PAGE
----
Many institutions around the world are turning to microfinance both as a strategy to help lift the poor out of the poverty trap and to make a decent return on investment. While the business gains from lending money to those who earn only about one or to dollars a day may seem limited, some of the major international banks are now turning their attention to this sector. In a new case study, INSEAD Adjunct Professor Mahboob Mahmood highlights the work of the Kashf Foundation in Pakistan, an organi
Pay Attention to the Penguins
Think of penguins as ocean sentinels, says Dee Boersma -- they're on the frontlines of sea change. Sharing stories of penguin life and culture, she suggests that we start listening to what penguins are telling us. Dee Boersma considers penguins ocean sentinels, helping us understand the effects of pollution, overfishing and climate change on the marine environment. Run time 15:09.
European Law: Values and Constitutional Principles of the European Union
Environmental and Natural Resources Law Speaker Series European Law: Values and Constitutional Principles of the European Union September 14, 2010 Environmental and Natural Resources Law Lewis & Clark proudly welcomed Dr. Christian Calliess as our Natural Resources Law Institute’s Distinguished International Visitor. In this presentation to our students, Dr. Calliess talks about “European Law: Values [...]
"Environmental Degradation and Deforestation in Thailand and Cambodia"
Alan Kolata is Neukom Family Distinguished Service Professor of Anthropology, The University of Chicago. There is little doubt that climate change, deforestation, erosion, and the unequal distribution of natural resources around the globe are of pressing importance everywhere, but these problems are perhaps most acute in Asia, home to 64 percent of the world’s population. Much of this population (1 and 1.3 billion, respectively) is concentrated in India and China, two countries with rapidly g
"Ecology, Human Rights, and Large Dam Projects in South Asia"
Kathleen Morrison is Professor, Department of Anthropology; Director, Center for International Studies, The University of Chicago. There is little doubt that climate change, deforestation, erosion, and the unequal distribution of natural resources around the globe are of pressing importance everywhere, but these problems are perhaps most acute in Asia, home to 64 percent of the world’s population. Much of this population (1 and 1.3 billion, respectively) is concentrated in India and China, tw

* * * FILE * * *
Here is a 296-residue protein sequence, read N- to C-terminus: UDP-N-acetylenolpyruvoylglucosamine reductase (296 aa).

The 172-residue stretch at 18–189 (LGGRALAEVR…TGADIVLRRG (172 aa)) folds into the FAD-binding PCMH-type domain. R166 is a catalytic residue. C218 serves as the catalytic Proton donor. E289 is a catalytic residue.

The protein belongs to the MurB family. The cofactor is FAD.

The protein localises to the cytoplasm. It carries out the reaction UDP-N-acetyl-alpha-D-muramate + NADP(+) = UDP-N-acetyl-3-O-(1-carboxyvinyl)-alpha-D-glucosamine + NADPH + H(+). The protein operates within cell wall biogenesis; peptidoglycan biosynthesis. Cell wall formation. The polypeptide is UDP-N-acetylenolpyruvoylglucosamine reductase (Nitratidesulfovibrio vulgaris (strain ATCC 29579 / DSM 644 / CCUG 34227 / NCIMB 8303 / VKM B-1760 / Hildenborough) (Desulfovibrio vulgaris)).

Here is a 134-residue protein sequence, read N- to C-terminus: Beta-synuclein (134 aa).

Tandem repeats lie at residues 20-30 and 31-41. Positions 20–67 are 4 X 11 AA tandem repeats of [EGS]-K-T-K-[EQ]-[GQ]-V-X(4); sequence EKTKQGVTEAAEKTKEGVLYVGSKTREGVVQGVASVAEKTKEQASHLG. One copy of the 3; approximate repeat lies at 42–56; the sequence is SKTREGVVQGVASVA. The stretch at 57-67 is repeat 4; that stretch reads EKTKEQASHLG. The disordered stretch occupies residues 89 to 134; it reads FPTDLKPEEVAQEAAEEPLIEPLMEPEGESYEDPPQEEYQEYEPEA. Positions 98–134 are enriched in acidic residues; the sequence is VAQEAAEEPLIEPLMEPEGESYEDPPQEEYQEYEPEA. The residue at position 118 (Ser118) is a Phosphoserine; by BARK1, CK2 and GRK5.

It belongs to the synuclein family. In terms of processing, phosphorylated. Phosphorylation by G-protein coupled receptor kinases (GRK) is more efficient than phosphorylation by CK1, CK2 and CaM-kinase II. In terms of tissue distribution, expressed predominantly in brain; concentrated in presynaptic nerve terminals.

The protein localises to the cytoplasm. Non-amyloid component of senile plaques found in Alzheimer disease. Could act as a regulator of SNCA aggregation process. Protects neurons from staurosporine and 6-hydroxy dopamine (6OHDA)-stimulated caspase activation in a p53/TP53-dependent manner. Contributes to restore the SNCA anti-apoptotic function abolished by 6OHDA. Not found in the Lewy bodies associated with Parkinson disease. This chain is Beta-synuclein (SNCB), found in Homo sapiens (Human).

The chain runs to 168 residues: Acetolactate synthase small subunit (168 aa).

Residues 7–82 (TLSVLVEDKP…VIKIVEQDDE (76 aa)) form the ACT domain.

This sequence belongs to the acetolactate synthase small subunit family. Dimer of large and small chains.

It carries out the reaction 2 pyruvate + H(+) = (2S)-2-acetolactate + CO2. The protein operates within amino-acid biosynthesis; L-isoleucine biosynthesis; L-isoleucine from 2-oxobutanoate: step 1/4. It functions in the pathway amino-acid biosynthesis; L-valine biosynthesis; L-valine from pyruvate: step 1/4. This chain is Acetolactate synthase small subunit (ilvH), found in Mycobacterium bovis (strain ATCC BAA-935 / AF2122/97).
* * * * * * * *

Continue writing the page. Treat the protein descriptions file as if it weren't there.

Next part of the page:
"Superclass: The Global Power Elite and the World They are Making"
"Superclass" provides the first in-depth examination of the connections between the global communities of leaders who are at the helm of every major enterprise on the planet and control its greatest wealth. It is an unprecedented examination of the trends within the superclass, which are likely to alter our politics, our institutions, and the shape of the world in which we live. Rothkopf is also the
“Invoking Chola and Maratha Pasts in Colonial Thanjavur: King Serfoji II's Reinvention of the Brih
A talk by Indira Viswanathan Peterson, David B. Truman Professor of Asian Studies, Mount Holyoke College. From the South Asia Seminar.
“Situating the Subaltern in South Asian Medical History”
A keynote address by David Hardiman, History, University of Warwick at the Seventh South Asia Graduate Student Conference. With the support of the Committee on Southern Asian Studies (COSAS), The Center for the Study of Race, Politics, and Culture (CSRPC) and The Center for Gender Studies (CGS).
Protecting the Future of Food One Seed at a Time
The varieties of wheat, corn and rice we grow today may not thrive in a future threatened by climate change. Cary Fowler takes us inside a vast global seed bank, buried within a frozen mountain in Norway, that stores a diverse group of food-crop for whatever tomorrow may bring. Run time 17:06.
Falling Prices, Foreclosures and Fear: What's Next for the Housing Market?
The U.S. housing market has been wobbly for several years, but it has shown some signs of perking up in recent months. The latest reports, however, indicate a setback, with median home prices dropping slightly and sales well below the already depressed levels of 2009. Yet a combination of low mortgage rates and apparent home-price bargains should still be drawing some buyers into the market. Knowledge@Wharton spoke with Wharton real estate professor Susan M. Wachter about the housing market's sl